Michael has completed 20 Half Ironman races but remains a techie at heart.
Michael Grant, CTO at Synthesis, is an electrical engineer by training, but before becoming a CTO, he developed a personal fascination with lightning and spent a significant amount of time travelling around the world studying it, and earned a PhD on the subject.
He even came dangerously close to being struck by lightning while on a mountaineering expedition to climb one of the highest mountains in Bolivia. In fact, there’s a link between his interest in lightning and his area of expertise, which is artificial intelligence and machine learning.
“I actually ended up with this huge dataset of lightning observations, but I wanted to investigate this further, so I began using machine learning techniques to extract some of the secrets of the natural phenomenon of lightning from the rich dataset of measurements that I had,” he says. “As a result, I started engaging with machine learning and artificial intelligence – this morphed into my PhD.
“Today, my area of expertise is artificial intelligence and machine learning. I’ve been very innovative in this area and worked on some very exciting projects, such as massive organisational optimisations based on AI – to ensure that my team understands this type of technology and can use it appropriately.”
Synthesis, according to Michael, is doing amazing things in the logistics space. “One of our customers has decided to migrate their entire digital system to something we designed,” he explains. “The value that we brought in was the ability to deliver a complex project that will touch all aspects of their business: from optimising shipping routes to optimising container loading onto vessels, as well as scheduling and staffing.”
Michael has a broad mandate at Synthesis, but the majority of his responsibilities are focused on their Labs and innovation work. It entails becoming acquainted with the array of cutting-edge technologies that are becoming available. This includes Web3, centralised finance, smart contracts, and modern frameworks that enhance user and developer experience, especially for browser base applications.
It’s all about delivering great value, he says, and in order to do so, you must understand the available technology and match it to the requirements of the problems at hand.
Michael is also an inventor, and his expertise in machine learning and AI has seen him make a positive impact on the environment. “I invented an artificial intelligence system to optimise manufacturing operations, and it reduced scrap/waste by 40 percent,” he says. “I’ve also worked on machine learning projects that have strengthened the industry’s resilience to loadshedding.”
The three key tech players
According to Michael, the world of IT comprises three key players: a group of technology-focused individuals, including the chief information officer, chief technology officer, and the chief product officer. “It’s a beautiful convergence of technology, problems, and problem solvers,” he says. “These roles are fundamentally linked in terms of using technology to deliver value to those specific areas.
“The CIO looks at how you steer an organisation with the information that you have, the CPO looks at how you steer an organisation by bringing features into life in a product that are relevant to a market, and the CTO is a little bit of both: it looks at how you make and build the support and technology up to make all of this possible – it’s a symbiotic relationship.”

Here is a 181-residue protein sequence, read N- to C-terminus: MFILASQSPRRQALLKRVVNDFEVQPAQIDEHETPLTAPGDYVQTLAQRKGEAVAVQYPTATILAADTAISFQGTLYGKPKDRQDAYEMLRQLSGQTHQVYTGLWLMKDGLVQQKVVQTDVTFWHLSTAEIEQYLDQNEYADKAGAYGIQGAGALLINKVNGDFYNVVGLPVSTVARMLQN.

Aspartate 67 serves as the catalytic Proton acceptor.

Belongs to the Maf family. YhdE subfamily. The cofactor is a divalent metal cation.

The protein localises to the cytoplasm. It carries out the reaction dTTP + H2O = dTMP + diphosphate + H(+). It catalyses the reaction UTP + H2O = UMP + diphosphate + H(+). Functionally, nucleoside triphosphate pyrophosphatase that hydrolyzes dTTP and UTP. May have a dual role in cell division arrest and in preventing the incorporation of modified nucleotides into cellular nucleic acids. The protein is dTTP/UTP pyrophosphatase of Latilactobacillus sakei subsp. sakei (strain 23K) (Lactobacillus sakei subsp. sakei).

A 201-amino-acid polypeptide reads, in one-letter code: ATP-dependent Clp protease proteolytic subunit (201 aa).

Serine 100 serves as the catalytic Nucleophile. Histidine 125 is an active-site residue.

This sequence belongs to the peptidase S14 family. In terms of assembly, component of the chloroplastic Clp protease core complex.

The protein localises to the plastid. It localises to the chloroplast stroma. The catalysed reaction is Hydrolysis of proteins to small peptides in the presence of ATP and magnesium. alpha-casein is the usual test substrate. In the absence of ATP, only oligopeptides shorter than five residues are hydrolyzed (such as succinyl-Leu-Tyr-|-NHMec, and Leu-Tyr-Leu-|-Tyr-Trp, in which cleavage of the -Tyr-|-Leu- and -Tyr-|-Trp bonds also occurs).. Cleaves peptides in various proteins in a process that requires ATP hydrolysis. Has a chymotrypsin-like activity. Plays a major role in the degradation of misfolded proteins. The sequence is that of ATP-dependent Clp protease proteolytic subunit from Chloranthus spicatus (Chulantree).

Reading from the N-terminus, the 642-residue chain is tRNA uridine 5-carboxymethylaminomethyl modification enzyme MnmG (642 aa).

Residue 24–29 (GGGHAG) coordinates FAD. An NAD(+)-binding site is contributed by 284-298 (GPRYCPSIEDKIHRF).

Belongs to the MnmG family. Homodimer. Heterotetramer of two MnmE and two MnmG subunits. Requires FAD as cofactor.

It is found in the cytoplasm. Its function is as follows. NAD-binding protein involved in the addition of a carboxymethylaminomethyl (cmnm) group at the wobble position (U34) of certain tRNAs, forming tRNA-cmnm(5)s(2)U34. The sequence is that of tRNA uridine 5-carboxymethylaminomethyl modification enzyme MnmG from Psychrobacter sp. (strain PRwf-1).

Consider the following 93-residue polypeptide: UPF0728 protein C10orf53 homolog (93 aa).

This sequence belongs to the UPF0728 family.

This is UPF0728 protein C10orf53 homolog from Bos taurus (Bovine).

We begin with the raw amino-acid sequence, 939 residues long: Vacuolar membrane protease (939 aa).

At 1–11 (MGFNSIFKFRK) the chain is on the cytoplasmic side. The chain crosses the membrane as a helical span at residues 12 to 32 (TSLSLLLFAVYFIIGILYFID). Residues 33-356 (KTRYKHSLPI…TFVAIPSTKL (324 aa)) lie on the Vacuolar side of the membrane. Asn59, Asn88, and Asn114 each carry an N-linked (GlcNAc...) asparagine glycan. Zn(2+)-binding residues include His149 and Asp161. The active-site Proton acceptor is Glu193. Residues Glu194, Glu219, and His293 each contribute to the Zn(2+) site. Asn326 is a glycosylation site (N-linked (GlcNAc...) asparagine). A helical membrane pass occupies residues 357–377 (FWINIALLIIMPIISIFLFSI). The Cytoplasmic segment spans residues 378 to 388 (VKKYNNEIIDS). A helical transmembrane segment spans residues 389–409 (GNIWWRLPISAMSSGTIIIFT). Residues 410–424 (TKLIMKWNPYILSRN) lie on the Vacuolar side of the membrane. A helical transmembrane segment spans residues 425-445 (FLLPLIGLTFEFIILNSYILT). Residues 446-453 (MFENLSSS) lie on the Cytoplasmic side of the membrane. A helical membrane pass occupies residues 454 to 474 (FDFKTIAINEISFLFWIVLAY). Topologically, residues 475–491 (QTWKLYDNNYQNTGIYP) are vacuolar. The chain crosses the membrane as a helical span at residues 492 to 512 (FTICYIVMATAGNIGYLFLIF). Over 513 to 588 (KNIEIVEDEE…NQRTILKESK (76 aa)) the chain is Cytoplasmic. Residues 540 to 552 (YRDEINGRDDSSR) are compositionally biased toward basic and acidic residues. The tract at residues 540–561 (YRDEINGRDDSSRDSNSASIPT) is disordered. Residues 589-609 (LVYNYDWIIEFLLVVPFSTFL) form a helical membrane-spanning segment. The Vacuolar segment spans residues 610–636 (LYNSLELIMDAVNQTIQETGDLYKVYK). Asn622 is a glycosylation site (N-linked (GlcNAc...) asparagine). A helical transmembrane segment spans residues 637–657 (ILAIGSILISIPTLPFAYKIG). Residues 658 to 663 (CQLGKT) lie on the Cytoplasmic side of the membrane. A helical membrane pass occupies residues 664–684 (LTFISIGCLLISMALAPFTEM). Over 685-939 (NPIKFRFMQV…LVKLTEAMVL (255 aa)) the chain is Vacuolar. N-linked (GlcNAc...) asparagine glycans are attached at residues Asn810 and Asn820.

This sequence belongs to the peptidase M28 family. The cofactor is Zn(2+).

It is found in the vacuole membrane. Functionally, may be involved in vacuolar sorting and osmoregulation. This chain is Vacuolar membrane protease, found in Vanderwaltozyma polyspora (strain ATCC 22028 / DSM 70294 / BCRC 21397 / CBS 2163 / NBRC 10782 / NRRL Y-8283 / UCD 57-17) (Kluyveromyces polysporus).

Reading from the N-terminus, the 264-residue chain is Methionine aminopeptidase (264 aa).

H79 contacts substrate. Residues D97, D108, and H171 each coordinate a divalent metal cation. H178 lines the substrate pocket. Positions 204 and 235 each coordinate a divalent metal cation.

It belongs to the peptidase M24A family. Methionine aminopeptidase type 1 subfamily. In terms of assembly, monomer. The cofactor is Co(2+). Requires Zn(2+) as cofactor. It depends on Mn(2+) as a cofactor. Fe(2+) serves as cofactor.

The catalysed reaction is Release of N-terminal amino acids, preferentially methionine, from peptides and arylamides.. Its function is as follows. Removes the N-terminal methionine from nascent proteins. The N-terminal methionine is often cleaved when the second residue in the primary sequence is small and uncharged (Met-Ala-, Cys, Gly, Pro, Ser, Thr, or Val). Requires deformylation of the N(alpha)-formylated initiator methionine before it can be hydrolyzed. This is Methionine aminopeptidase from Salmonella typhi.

Michael says that the relationship between these functions also changes depending on the size of the organisation.
“You have a very important product and market interaction in much more mature organisations that have a business to customer offering,” Michael explains, “where the features of the product dominate the ability of the product to generate revenue, and here the CPO makes sure that the product supplies those features and the CTO is in service to the requests of the CPO.
“In the constrained environment of a lean startup, there may not necessarily be the opportunity to have as many executives. So, the technical leader must consider both traditional CTO and CPO challenges and ensure that there is a product-market fit, as well as that the technology that supports this product works,” he adds.
However, there are a few dimensions that make the CTO role particularly exciting and keep you on your toes:
First, the rapid pace of technological innovation creates a sense of impending obsolescence, even when the obsolescence schedule is not as severe as many people had anticipated. In other words, newer is always better in the technology space, but that doesn’t mean old is obsolete: companies that have heavily invested in technology stacks don’t have to throw them away when newer technology stacks that serve companies become available.
Second, there is an ever-changing threat landscape with bad actors considering both old and new technology stacks. As a result, as CTO, you must stay ahead of the ever-changing threat.
Third, the modern developer has evolved significantly, with people who are more competent and versed in a broader range of technologies than ever before. They can now envision a digital future that is far more advanced than our current one. “The evolution of technology in our daily lives has become so prevalent that technology failure has become a failure of daily life,” he says.
Michael is an Ironman athlete who has completed 20 half Ironman races and five full Ironman races to date. But he’s not just athletic; he’s also adventurous and well-travelled, having visited more than countries and climbed several mountains in the Andes and Alps.
In his spare time, he enjoys reading books and is currently reading The Three-Body Problem by Cixin Liu. “It’s a lovely story about the consequences of things, and a specific set of ways you can form (and solve) problems if all your intentions are in plain sight,” he concludes.